Colorado Parks and Wildlife officials are reminding visitors and state residents to keep their doors locked while enjoying the outdoors after a bear went into a vehicle in Douglas County on Tuesday.
Wildlife officers and deputies from the Douglas County Sheriff's Office received a report Tuesday morning that a bear was in a vehicle in Larkspur. They found no signs of forced entry into the vehicle and eventually freed the bear to go back into the wild after being the vehicle for at least an hour, state parks department spokesman Jason Clay said.
"Every year we get cars that are torn apart, damaged by bears that break into cars," Clay said. "Bears can smell things up to five miles away and it doesn't have to be food. It can be sunscreen, chapstick, really any item that leaves a scent could make bear want to break into a car and investigate it."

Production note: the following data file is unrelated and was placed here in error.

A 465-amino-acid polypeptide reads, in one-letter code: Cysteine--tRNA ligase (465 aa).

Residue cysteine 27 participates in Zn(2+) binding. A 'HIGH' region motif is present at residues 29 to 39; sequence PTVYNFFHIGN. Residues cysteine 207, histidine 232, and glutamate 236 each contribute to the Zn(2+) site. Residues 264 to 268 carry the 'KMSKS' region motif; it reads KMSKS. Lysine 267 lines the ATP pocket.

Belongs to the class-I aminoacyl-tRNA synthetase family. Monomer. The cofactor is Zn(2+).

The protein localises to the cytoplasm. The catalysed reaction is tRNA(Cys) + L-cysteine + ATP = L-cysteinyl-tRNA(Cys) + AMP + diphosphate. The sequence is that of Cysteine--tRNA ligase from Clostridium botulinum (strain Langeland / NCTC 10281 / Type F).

Between 2019 and 2020, the department received 484 reports of bears getting into cars, but that number is probably much higher as some didn't report the incident, Clay said.
Some styles of vehicle doors are easy for bears to figure out.
"The vehicle (yesterday) had one of the door handles where you just pull back and it was unlocked and that's how (the bear) got in," Clay said. "So they can get into cars forcibly or into them if you leave them unlocked."
Additionally, park officials are reminding Coloradans to "Be Bear Aware" and keep garage doors closed, put bird feeders away and secure trash bins to keep humans and wildlife safe.
"Bears and humans share a lot of the same habitat and it's up to us to live responsibly with theirs and all wildlife in mind," Clay said. "To keep yourself safe, to keep our bears safe and your property safe taking these simple steps around where you live will protect your and wildlife."